Cheap Trick is, ostensibly, my second-favorite band in the world. And that's really not a disservice to them…it only really speaks to the all-consuming power of my obsession with Kiss. But I love Trick. Seriously: if you're not listening to Cheap Trick, and you have ANY kind of rock-&-roll in ya at all, you're missing out. I consistently tell my classes that Cheap Trick is the greatest band in the world that they're not listening to, and I mean it. And far from being a has-been "legacy" band that tours on the strength of their heyday hits (Hello? Poison? Phone call for ya!), Trick has been pretty consistent about putting out new releases every few years. To wit: Trick was the ONLY band Friday night touring on the strength of a new album, The Latest, which literally came out three weeks ago. So, having only seen CT once before, I was kinda there to see them most of all. And they SO did not disappoint! They looked great, they sounded great, and they proved that glistening power-pop and quirky lyrics really DO have a place in the universe. I'll stop slobbering all over them now, but maybe my next post will be a "must-have" list of Trick songs to hear, for the uninitiated.
Phil Collen, Rick Allen, Joe Elliott, Vivian Campbell, Rick Savage

I'd never seen Def Leppard before, without quite knowing why. Lep has loomed large on my listening radar ever since Pyromania came out in 1983. Def Lep really led the pack of the New Wave of British Heavy Metal in the '80s, and I've been a pretty faithful follower…just, never seen 'em live before. The best thing I can say is this: from the moment they hit the stage, they proved why they were the headliners that night. Before the show I was regretting that Cheap Trick wasn't going to do a 2-hour set, but Lep immediately showed me that I didn't need to be sorry. The only complaint I had about their show was that bassist Rick Savage's sound was too heavy in the mix…otherwise, they were a sheer pleasure to behold. Joe Elliott was in fine voice, and the dual-guitar assault of Viv Campbell and Phil Collen was a sonic masterpiece. I was especially interested to see what one-armed drummer Rick Allen looked like live, and he didn't disappoint. After losing his left arm in a car accident way back in the mid-'80s, he's used a melange of live drums and triggered pads, using his right foot for the bass drum, his left foot for the snare, and his right arm for most of the stuff in between. My friend Eric once commented snarkily that Allen lost his arm, but you'd never know it from the way he drums. He meant it to be an insult, but I thought Allen was a monster behind his set. If you've loved Leppard from the start, but have never seen them live, please: treat yourself. They WON'T disappoint!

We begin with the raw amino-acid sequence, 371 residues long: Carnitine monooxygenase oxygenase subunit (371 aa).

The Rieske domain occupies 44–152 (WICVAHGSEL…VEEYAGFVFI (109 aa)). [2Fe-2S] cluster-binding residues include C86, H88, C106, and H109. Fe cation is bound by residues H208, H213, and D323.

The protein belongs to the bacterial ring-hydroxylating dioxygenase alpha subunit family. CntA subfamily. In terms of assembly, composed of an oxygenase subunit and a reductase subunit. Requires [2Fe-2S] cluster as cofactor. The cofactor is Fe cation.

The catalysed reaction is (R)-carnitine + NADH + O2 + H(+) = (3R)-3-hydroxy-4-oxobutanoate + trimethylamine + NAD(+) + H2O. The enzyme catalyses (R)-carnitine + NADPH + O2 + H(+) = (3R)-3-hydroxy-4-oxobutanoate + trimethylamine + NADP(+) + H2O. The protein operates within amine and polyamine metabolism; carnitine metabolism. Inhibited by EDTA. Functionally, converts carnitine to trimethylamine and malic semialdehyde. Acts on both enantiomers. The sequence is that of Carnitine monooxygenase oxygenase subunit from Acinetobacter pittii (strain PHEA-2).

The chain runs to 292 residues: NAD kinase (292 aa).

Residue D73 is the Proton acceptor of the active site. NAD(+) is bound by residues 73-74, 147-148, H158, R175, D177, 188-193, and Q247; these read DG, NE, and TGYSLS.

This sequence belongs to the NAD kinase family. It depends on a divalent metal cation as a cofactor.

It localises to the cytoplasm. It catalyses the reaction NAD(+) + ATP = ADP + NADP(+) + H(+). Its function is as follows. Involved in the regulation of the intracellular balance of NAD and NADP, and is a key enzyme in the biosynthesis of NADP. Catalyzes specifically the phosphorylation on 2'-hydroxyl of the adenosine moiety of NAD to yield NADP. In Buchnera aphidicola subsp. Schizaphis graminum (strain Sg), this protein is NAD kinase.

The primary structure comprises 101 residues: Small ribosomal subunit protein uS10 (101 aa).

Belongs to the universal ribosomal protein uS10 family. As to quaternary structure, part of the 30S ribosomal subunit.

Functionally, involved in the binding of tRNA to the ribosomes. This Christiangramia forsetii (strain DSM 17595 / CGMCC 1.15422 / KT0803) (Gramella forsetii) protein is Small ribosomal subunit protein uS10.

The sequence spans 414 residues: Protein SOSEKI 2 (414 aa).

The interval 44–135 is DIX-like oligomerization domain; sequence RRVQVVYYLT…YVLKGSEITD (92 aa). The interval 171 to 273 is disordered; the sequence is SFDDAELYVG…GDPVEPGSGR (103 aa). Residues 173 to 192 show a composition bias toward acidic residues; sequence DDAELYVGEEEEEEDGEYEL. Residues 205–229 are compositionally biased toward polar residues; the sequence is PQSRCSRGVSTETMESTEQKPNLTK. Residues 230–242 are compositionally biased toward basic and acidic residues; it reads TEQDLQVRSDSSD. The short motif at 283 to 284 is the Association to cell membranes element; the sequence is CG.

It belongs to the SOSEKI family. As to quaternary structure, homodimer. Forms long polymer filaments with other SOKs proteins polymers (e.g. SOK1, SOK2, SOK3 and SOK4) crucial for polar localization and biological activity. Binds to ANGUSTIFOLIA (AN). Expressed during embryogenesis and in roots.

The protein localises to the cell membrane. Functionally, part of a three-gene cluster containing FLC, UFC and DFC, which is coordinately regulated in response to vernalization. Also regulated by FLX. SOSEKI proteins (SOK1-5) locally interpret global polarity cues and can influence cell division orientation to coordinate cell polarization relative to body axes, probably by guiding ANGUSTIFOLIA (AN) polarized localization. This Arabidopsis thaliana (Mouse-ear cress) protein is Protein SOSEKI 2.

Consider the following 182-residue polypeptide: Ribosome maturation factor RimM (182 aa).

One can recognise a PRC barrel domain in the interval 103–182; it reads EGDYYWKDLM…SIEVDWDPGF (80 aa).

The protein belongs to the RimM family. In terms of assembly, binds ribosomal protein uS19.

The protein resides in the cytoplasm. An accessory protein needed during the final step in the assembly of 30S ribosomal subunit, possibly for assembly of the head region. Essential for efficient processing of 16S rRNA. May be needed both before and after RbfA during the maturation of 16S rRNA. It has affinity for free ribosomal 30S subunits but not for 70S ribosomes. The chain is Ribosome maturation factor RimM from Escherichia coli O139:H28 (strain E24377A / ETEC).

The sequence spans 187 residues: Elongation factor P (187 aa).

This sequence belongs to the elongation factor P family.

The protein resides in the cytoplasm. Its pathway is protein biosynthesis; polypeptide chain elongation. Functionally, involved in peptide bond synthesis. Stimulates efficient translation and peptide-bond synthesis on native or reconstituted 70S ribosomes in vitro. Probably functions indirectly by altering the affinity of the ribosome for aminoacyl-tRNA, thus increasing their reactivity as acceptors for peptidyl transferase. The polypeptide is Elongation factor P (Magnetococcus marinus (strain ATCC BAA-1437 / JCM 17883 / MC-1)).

The audience was, naturally, a weird mixture of middle-aged people of varying weights and stages of hair-loss, their kids, and slutty late-teen/early-20-something girls. And in spite of that odd makeup, we all had a grand time. So go. Relive the music of your youth. And be sure to make a two-fingered devil-horn salute while you crank it up to 11.